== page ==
And the couple’s trademark naturalistic, people-oriented approach was evident from the outset.

“We danced together with them while taking photos. People were very natural with us. It was so fun.The next day I was like a dead lump,” recalls Joyce.

“We don’t do heavy editing,” says Lucas, “we keep it as natural as possible. I always look at the emotions, facial expression, the way they interact.”

Joyce concurs: “A photo should bring out a story, reflect the personality.”

“It’s a test of interpersonal skills,” comments Lucas. “You don’t want people to have a sour face, so you crack a silly joke and snap at the right moment.”

Lucas and Joyce are making a name for themselves both in Penang and further afi eld due as much to their creativity and eye for the unusual as to their technical abilities. And their eyes are firmly set on the future. “Our biggest dream is to work for Nat Geo [National Geographic magazine],” says Joyce. “It’s the pinnacle of photography,” agrees Lucas. “The closest we’ve got was attending a seminar organised by Nat Geo at Queensbay Mall.We got shortlisted.”

The young couple are committed to their ideal of photojournalism. “We don’t mind getting dirty or going to dangerous places.We enjoy taking photos of old men, not models,” says Lucas. “We like to understand the story behind the photos.We try to talk to people before photographing them. Once we were yelled at by a man in the fish market.We learned you cannot be selfish taking photos of people.You have to understand their situation.”


“You can sense it from the body language,” says Joyce. “Living in George Town is a bonus for us.We have a strong interest in its culture and the people living here.We thought of following a roti seller pedalling round George Town for a day. At some point, the old heritage will go. Some things in George Town are not permanent and we feel a responsibility to document them. A few years ago I was involved in a photographic survey here. It made me realise how much of a jewel of heritage is here. I want to share that with people.”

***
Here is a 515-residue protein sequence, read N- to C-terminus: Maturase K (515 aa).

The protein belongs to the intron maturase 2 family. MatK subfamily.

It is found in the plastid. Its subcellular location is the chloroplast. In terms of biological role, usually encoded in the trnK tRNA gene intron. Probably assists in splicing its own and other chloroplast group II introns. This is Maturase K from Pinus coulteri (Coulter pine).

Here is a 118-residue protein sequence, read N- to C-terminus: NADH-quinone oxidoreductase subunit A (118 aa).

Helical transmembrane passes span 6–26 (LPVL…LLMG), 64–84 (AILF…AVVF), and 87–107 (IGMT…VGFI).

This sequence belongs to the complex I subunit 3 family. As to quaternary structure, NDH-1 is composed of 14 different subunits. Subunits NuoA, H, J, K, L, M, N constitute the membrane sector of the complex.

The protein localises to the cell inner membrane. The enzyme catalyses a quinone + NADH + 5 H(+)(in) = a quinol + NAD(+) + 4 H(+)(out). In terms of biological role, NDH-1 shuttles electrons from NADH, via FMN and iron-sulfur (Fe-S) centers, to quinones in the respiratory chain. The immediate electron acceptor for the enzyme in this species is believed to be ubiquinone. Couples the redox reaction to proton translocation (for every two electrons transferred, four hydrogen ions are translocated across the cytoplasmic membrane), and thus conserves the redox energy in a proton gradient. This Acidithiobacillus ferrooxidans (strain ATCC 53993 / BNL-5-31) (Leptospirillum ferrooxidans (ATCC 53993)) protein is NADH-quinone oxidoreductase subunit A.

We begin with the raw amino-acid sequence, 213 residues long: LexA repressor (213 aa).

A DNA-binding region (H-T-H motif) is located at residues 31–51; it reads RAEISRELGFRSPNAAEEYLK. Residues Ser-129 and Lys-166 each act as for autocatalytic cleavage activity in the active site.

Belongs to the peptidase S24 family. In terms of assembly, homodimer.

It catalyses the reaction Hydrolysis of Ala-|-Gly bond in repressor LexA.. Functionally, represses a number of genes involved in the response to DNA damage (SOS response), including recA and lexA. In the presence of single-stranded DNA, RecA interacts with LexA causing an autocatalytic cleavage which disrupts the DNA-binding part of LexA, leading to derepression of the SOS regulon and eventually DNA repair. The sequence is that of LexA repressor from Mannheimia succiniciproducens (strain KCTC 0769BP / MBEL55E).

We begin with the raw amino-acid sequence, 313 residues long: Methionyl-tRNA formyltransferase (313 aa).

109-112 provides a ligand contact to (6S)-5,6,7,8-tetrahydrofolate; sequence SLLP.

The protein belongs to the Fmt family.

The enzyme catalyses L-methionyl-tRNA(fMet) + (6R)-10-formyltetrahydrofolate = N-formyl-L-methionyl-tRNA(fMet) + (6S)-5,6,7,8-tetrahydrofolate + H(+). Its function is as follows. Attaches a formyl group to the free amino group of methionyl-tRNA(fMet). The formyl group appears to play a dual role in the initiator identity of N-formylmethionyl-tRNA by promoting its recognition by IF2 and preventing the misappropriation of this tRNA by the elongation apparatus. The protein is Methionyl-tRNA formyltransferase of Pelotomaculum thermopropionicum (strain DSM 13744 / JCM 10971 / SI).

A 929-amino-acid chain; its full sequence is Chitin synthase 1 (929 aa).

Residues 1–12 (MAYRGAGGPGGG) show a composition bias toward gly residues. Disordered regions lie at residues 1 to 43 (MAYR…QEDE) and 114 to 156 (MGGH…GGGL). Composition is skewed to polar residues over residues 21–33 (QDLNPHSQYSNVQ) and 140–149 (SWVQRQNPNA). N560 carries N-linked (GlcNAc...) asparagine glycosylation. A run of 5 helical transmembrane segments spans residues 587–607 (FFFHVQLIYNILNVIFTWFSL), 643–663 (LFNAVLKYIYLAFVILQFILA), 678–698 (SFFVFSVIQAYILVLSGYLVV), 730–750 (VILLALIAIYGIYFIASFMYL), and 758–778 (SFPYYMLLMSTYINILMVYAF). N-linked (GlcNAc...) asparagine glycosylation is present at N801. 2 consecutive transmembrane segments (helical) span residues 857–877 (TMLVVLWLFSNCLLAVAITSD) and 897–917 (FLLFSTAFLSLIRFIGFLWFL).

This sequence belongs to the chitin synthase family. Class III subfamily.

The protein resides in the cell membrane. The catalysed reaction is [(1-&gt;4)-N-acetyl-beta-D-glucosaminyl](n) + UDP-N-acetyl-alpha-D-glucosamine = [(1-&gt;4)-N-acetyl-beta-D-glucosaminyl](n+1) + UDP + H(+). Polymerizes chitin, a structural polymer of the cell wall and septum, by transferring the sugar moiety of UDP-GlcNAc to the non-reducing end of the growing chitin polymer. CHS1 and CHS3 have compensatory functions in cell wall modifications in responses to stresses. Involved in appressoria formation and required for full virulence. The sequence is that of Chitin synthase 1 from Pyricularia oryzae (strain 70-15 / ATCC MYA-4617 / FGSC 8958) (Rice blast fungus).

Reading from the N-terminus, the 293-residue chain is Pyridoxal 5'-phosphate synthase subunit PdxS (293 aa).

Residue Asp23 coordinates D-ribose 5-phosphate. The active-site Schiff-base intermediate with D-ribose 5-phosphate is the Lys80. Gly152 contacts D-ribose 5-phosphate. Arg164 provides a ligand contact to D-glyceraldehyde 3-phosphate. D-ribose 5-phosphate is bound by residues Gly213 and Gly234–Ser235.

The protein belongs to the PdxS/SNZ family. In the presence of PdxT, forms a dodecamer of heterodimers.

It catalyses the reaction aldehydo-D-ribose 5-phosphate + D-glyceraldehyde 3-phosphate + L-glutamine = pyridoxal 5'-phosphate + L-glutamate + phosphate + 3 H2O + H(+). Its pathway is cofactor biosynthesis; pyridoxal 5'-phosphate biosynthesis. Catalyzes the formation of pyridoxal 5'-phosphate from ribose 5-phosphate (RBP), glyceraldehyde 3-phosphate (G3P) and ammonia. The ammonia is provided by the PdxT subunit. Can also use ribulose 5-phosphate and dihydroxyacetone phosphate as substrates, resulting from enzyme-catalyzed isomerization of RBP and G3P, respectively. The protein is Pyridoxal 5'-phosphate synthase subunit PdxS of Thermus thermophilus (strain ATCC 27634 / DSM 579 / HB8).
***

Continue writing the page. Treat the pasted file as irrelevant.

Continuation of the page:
“It’s not just about making it beautiful, it’s about telling a story,” asserts Lucas. “We’re really glad that photography has brought us to meet all kinds of people, from people on the streets to big bosses.” Joyce agrees. “We’ve met some amazing people and learned a lot from them.They’ve trained us to become better people with open hearts.”

Looking at the photographs covering the walls of Tofu, the boutique traveller guest house the couple runs, gives a clear sense of the artistry and commitment shown by the couple.

Any tips on how to capture those stunning images? “Either you shoot and smile, or smile and shoot,” says Lucas. “Don’t use them as a guinea pig,” warns Joyce. “You can only take one or two shots.”

Look, smile, shoot.The mantra of photography, Lucas and Joyce style.


To learn more, or to contact these talented photographers, find them on Facebook:, or call +6016 415 0757/+6016 433 2306.


Source: Penang International April 2013 – May 2013